Matthew Syed is a well-known motivational speaker, which followed from his career as a top table-tennis player. I have no issue with his success – but he seems to be someone else who believes that what works for sports is directly transferrable to all other human endeavours. I disagree.
Syed falls foul of the Achilles’ Heel of sports psychology: he does not seem to understand the difference between practical, measurable performance such as a sporting ‘best’ and something that is a philosophical or existential imponderable, such as those which concern the effective development of the intellect. And he multiplies his error by demonstrating his inability sustain an appropriate analogy.
His recent TEDx talk compared the mindsets of the aviation industry to sub-optimal performance with that of the medical profession.
Syed claims that the aviation industry has a rigorous and open culture that discusses its mistakes and conducts forensic investigations with the aim of improving performance. This, he claims is a Growth Mindset. He contrasts it with the medical profession, which he characterises as largely closed-mindset, where complacent professionals rest on their laurels, and will do anything including subverting uncomfortable truths in order to perpetuate their own status and hegemony. Quite where the evidence to support this claims is, is not made clear; it sounds suspiciously like lazy generalisation to me, and is certainly not what my knowledge of the Health Service would suggest.
But the real weakness of the analogy concerns the nature of these two ‘industries’. Aircraft are constructed by (human) engineers using known technologies to perform single, predictable tasks. When they fail, it is relatively straightforward to identify the failure, even if it is human error, and to put mechanical ‘fixes’ in place to rectify recurrent problems. One might also observe that the aviation industry is driven primarily by the profit motive.
Human bodies are not (in the evolutionary sense!) made by people. For all that we do know, they remain in many ways mysterious, and it is certainly not true that a specific intervention such as the administration of a drug will have only one, knowable, proportionate effect. It is also considerably harder and more risky to dismantle a human body and observe the malfunction in concrete terms – especially while it is still functioning. Human beings’ diagnostic software is notoriously unreliable and also subject to whim and emotions such as fear.
The job of a medical practitioner is therefore not the same as that of an aircraft engineer when it comes to offering confident diagnoses and plans of action. While the general principles of the human body are known, the way forward is much less certain, and that is without the problem that a human being has feelings and multiple (sometimes conflicting) purposes and priorities in the way an aircraft does not. Given these differences, I would suggest that any reticence or even defensiveness on the part of medical practitioners is at least highly understandable. I suggest that at least in the U.K., much of the medical profession is not primarily driven by financial profit.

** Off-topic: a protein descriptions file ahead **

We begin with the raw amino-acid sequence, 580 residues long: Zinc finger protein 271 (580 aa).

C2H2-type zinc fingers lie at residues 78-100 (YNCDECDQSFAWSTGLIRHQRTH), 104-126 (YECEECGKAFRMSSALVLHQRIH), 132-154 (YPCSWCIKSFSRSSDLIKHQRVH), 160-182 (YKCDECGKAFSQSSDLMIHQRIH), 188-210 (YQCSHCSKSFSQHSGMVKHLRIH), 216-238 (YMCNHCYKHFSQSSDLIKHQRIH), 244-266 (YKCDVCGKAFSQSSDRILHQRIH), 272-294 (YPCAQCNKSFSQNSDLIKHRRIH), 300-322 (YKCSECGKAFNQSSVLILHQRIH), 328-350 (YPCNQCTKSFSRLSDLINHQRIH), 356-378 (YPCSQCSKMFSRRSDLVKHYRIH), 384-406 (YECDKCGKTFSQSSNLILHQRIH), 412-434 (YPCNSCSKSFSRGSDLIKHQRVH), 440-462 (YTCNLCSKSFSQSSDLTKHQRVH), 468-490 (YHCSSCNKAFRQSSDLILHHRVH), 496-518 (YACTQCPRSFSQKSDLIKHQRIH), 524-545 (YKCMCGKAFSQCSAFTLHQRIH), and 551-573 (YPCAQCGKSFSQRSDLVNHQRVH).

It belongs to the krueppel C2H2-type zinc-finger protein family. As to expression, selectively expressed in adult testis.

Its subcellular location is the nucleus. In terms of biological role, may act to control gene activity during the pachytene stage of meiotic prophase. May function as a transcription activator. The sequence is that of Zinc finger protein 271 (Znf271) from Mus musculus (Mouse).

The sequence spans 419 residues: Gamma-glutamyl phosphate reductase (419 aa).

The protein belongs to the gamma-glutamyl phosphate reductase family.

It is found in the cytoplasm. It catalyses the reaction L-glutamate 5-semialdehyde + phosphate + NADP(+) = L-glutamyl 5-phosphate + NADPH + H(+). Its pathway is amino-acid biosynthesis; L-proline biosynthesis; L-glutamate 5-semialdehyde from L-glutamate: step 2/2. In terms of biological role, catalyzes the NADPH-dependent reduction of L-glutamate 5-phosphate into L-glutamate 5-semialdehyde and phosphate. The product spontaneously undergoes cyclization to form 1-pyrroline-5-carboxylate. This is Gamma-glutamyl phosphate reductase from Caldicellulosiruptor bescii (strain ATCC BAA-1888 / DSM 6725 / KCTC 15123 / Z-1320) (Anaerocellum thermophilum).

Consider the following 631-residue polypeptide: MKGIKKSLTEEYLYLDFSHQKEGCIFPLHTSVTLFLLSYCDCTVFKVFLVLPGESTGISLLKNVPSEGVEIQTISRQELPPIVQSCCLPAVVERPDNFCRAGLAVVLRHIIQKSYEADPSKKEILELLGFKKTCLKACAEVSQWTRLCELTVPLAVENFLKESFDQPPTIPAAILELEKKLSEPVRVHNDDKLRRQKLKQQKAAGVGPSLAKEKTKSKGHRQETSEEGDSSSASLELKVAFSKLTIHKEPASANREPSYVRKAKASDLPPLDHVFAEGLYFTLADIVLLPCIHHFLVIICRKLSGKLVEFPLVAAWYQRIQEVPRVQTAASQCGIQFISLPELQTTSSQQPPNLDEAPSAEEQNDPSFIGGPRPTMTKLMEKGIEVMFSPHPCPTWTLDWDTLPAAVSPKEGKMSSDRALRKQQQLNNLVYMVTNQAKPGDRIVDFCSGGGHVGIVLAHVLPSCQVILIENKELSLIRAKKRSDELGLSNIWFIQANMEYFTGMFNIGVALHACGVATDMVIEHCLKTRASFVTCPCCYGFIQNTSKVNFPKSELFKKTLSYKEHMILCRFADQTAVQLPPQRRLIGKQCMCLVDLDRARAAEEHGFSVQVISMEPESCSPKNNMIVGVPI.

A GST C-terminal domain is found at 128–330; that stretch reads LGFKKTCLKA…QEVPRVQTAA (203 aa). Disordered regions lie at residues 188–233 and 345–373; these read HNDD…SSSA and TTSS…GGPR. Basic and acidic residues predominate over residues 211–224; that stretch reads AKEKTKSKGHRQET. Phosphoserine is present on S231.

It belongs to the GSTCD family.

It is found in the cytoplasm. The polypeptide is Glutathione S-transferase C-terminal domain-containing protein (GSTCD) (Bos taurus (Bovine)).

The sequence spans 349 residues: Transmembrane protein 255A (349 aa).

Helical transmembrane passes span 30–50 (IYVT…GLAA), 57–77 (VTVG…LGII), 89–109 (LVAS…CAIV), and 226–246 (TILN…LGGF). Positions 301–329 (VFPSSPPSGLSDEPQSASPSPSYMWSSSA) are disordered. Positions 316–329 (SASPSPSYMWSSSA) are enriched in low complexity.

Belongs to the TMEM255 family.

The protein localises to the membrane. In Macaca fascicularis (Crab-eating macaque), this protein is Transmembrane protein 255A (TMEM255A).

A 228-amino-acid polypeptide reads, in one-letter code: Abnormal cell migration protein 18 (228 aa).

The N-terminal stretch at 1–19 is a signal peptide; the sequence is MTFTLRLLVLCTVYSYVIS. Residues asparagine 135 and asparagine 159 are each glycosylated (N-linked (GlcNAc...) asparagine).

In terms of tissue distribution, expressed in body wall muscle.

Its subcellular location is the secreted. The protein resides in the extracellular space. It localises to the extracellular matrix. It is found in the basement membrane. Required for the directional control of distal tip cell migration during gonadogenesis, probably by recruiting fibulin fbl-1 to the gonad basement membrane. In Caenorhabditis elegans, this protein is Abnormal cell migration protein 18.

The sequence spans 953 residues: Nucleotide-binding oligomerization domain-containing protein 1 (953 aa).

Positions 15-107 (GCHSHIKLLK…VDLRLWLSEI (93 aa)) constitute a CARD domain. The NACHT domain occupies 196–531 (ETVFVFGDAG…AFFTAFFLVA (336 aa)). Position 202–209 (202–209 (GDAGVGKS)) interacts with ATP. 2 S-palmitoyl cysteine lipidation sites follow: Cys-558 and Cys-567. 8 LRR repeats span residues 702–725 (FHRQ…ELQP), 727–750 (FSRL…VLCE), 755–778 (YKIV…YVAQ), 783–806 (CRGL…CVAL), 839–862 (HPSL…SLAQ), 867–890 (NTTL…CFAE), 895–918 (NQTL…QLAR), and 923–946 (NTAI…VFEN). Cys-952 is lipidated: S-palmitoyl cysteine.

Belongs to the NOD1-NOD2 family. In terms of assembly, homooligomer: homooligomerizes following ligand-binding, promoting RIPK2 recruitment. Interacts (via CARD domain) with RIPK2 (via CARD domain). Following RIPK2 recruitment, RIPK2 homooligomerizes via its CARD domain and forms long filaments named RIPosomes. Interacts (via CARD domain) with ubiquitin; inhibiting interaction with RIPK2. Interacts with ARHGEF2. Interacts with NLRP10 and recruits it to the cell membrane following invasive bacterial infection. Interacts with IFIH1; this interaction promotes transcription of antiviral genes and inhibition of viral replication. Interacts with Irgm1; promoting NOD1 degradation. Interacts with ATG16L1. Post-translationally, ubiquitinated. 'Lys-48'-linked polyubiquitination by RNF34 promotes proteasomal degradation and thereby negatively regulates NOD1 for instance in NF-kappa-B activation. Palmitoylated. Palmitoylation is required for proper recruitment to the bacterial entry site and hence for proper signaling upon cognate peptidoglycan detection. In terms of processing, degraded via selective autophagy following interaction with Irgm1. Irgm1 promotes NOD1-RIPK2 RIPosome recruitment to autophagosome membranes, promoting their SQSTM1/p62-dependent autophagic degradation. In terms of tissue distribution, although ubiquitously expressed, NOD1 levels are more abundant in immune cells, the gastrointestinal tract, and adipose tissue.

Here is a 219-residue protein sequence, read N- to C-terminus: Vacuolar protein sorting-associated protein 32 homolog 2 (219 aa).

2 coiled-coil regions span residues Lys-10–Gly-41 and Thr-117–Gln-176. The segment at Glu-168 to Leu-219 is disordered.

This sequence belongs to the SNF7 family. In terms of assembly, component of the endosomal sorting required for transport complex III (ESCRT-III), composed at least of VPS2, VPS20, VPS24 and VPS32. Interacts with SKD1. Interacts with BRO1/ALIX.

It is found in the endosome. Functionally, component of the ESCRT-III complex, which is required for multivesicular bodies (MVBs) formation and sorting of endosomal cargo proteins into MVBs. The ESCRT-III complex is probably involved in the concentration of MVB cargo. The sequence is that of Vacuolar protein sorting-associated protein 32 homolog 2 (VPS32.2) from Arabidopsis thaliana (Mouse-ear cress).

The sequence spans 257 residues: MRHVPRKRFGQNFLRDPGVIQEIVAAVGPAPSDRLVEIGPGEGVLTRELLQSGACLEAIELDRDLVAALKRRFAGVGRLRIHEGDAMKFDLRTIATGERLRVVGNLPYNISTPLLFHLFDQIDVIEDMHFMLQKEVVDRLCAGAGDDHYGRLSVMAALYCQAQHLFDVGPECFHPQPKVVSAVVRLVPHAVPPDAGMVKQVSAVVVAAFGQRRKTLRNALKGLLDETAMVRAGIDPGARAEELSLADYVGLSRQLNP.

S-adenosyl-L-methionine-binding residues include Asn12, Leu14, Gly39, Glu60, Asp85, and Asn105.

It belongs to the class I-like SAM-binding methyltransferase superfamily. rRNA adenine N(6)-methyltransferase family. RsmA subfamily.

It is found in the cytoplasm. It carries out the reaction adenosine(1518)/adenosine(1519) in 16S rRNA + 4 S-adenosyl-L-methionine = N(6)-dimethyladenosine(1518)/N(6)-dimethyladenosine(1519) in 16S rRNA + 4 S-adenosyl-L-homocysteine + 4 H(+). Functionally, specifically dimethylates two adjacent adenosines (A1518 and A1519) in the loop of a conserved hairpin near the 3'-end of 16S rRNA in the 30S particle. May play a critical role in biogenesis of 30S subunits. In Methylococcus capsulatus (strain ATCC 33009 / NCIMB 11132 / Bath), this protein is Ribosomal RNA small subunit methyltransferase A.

In many ways, medicine remains in part a matter of judgement, rather than a knowable applied science like mechanical and electrical engineering.
I have discussed this at length because too much is made of such analogies in educational professional development terms. The objections outlined above occurred to me pretty spontaneously – and to others as well. Perhaps it is therefore unsurprising when such claims are greeted with scepticism. There are undoubtedly some elements of education that are quantifiable, but much of what concerns people like me comes much closer to the considered judgement of medical professionals than the conscientious but largely mechanical procedures of aviation.
But there is a further objection, for which Mr Syed is as responsible as any: this is not being used dispassionately, but to promote the Growth Mindset and other specific agendas. There is an implication that those who disagree do so because their thinking or worldview or personal motives are deficient. Or to put it another way, ‘if only you thought properly you would come to the right conclusions’ (i.e. Ours).
I have no difficulty with the Growth Mindset, given certain caveats – but any value it has can only be destroyed by using it in a partisan way: this is not good academic practice. I have heard tell that even Dweck is not entirely happy at the way her concept is being used by education.
With my maverick’s hat on, I argued that the success of the Olympic team shows that selection by ability works. At least some of those athletes were head-hunted for their talent, and then around £5 million per medal thrown at them. No-hopers lost their funding.
I wonder how many of the Syeds and disciples of this world would demonstrate a growth mindset if presented with that argument, particularly in the field of education.
Unfortunately, the fallout of such P.C., partisan approaches is the undermining of training within our profession, not least in the eyes of those who are meant to be benefiting from it.
In the rush to impose sports psychology on even the most inappropriate of fields, such people ably both demonstrate their own lack of understanding of the complexities and subtleties of education, and perpetuate the misgivings some of us have as to why it is they are deemed suitable to be telling the rest of us what to do.
The hyper-active blogger Greg Ashman wrote an interesting post a few days ago, and this is my response.
He was contemplating why it can be so hard to get children to learn in classrooms, when it is something they seemingly do effortlessly the rest of the time.